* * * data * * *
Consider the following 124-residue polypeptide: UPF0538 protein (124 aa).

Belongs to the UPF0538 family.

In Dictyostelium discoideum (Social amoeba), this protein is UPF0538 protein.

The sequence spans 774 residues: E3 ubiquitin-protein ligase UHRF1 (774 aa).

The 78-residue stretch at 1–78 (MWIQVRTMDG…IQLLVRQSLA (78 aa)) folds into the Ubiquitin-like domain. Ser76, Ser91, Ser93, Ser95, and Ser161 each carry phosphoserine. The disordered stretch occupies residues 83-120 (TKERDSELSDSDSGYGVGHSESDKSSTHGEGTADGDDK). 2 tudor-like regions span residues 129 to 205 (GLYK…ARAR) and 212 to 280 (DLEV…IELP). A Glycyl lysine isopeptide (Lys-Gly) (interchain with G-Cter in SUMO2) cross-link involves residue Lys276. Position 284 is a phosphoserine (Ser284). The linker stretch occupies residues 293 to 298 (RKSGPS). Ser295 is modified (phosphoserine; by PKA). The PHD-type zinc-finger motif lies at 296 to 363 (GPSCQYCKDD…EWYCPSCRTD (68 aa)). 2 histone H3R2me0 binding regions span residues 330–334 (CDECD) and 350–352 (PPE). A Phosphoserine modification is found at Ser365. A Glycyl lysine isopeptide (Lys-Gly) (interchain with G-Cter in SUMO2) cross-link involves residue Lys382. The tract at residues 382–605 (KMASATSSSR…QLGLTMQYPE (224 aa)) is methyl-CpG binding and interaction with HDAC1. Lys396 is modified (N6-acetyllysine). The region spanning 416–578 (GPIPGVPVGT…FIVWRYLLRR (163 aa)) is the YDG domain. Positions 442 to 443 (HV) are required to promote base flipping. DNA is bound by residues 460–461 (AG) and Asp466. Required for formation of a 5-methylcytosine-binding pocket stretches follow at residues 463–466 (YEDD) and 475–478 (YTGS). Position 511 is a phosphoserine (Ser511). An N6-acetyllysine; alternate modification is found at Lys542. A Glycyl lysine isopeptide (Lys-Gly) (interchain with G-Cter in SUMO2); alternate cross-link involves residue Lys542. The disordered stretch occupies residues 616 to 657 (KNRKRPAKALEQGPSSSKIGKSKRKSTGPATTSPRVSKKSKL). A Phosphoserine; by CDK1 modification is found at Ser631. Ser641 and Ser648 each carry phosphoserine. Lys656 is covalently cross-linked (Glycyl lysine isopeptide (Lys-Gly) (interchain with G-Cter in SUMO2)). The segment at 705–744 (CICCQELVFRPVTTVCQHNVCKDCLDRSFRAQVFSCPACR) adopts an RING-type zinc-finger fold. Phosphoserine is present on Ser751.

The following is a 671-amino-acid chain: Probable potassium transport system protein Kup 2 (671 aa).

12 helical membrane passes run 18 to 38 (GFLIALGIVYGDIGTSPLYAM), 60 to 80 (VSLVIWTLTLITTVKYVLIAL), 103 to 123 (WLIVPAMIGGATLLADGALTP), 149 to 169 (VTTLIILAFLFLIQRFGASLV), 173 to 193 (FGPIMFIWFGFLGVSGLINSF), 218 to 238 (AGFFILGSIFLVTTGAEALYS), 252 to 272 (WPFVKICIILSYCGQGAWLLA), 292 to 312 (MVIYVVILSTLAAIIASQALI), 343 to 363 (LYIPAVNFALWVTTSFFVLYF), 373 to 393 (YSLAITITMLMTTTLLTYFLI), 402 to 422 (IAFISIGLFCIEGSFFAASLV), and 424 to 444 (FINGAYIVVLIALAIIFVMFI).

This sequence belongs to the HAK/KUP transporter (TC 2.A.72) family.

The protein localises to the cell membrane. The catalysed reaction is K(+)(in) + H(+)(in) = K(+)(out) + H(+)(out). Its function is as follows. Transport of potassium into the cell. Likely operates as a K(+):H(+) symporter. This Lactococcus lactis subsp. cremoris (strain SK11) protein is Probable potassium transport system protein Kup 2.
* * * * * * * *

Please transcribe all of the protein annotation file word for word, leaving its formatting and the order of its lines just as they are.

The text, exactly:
Consider the following 124-residue polypeptide: UPF0538 protein (124 aa).

Belongs to the UPF0538 family.

In Dictyostelium discoideum (Social amoeba), this protein is UPF0538 protein.

The sequence spans 774 residues: E3 ubiquitin-protein ligase UHRF1 (774 aa).

The 78-residue stretch at 1–78 (MWIQVRTMDG…IQLLVRQSLA (78 aa)) folds into the Ubiquitin-like domain. Ser76, Ser91, Ser93, Ser95, and Ser161 each carry phosphoserine. The disordered stretch occupies residues 83-120 (TKERDSELSDSDSGYGVGHSESDKSSTHGEGTADGDDK). 2 tudor-like regions span residues 129 to 205 (GLYK…ARAR) and 212 to 280 (DLEV…IELP). A Glycyl lysine isopeptide (Lys-Gly) (interchain with G-Cter in SUMO2) cross-link involves residue Lys276. Position 284 is a phosphoserine (Ser284). The linker stretch occupies residues 293 to 298 (RKSGPS). Ser295 is modified (phosphoserine; by PKA). The PHD-type zinc-finger motif lies at 296 to 363 (GPSCQYCKDD…EWYCPSCRTD (68 aa)). 2 histone H3R2me0 binding regions span residues 330–334 (CDECD) and 350–352 (PPE). A Phosphoserine modification is found at Ser365. A Glycyl lysine isopeptide (Lys-Gly) (interchain with G-Cter in SUMO2) cross-link involves residue Lys382. The tract at residues 382–605 (KMASATSSSR…QLGLTMQYPE (224 aa)) is methyl-CpG binding and interaction with HDAC1. Lys396 is modified (N6-acetyllysine). The region spanning 416–578 (GPIPGVPVGT…FIVWRYLLRR (163 aa)) is the YDG domain. Positions 442 to 443 (HV) are required to promote base flipping. DNA is bound by residues 460–461 (AG) and Asp466. Required for formation of a 5-methylcytosine-binding pocket stretches follow at residues 463–466 (YEDD) and 475–478 (YTGS). Position 511 is a phosphoserine (Ser511). An N6-acetyllysine; alternate modification is found at Lys542. A Glycyl lysine isopeptide (Lys-Gly) (interchain with G-Cter in SUMO2); alternate cross-link involves residue Lys542. The disordered stretch occupies residues 616 to 657 (KNRKRPAKALEQGPSSSKIGKSKRKSTGPATTSPRVSKKSKL). A Phosphoserine; by CDK1 modification is found at Ser631. Ser641 and Ser648 each carry phosphoserine. Lys656 is covalently cross-linked (Glycyl lysine isopeptide (Lys-Gly) (interchain with G-Cter in SUMO2)). The segment at 705–744 (CICCQELVFRPVTTVCQHNVCKDCLDRSFRAQVFSCPACR) adopts an RING-type zinc-finger fold. Phosphoserine is present on Ser751.

The following is a 671-amino-acid chain: Probable potassium transport system protein Kup 2 (671 aa).

12 helical membrane passes run 18 to 38 (GFLIALGIVYGDIGTSPLYAM), 60 to 80 (VSLVIWTLTLITTVKYVLIAL), 103 to 123 (WLIVPAMIGGATLLADGALTP), 149 to 169 (VTTLIILAFLFLIQRFGASLV), 173 to 193 (FGPIMFIWFGFLGVSGLINSF), 218 to 238 (AGFFILGSIFLVTTGAEALYS), 252 to 272 (WPFVKICIILSYCGQGAWLLA), 292 to 312 (MVIYVVILSTLAAIIASQALI), 343 to 363 (LYIPAVNFALWVTTSFFVLYF), 373 to 393 (YSLAITITMLMTTTLLTYFLI), 402 to 422 (IAFISIGLFCIEGSFFAASLV), and 424 to 444 (FINGAYIVVLIALAIIFVMFI).

This sequence belongs to the HAK/KUP transporter (TC 2.A.72) family.

The protein localises to the cell membrane. The catalysed reaction is K(+)(in) + H(+)(in) = K(+)(out) + H(+)(out). Its function is as follows. Transport of potassium into the cell. Likely operates as a K(+):H(+) symporter. This Lactococcus lactis subsp. cremoris (strain SK11) protein is Probable potassium transport system protein Kup 2.